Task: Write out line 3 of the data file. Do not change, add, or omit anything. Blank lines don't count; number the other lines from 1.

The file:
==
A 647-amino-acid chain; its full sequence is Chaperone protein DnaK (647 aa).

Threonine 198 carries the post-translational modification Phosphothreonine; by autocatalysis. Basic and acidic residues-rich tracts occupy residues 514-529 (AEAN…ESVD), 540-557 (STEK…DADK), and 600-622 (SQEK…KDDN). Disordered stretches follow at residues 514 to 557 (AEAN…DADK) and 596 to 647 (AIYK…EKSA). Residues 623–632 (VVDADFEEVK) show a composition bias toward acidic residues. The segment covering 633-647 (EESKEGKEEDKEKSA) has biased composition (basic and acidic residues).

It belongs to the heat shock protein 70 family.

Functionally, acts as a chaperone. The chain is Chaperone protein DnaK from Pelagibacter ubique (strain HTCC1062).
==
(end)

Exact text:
It belongs to the heat shock protein 70 family.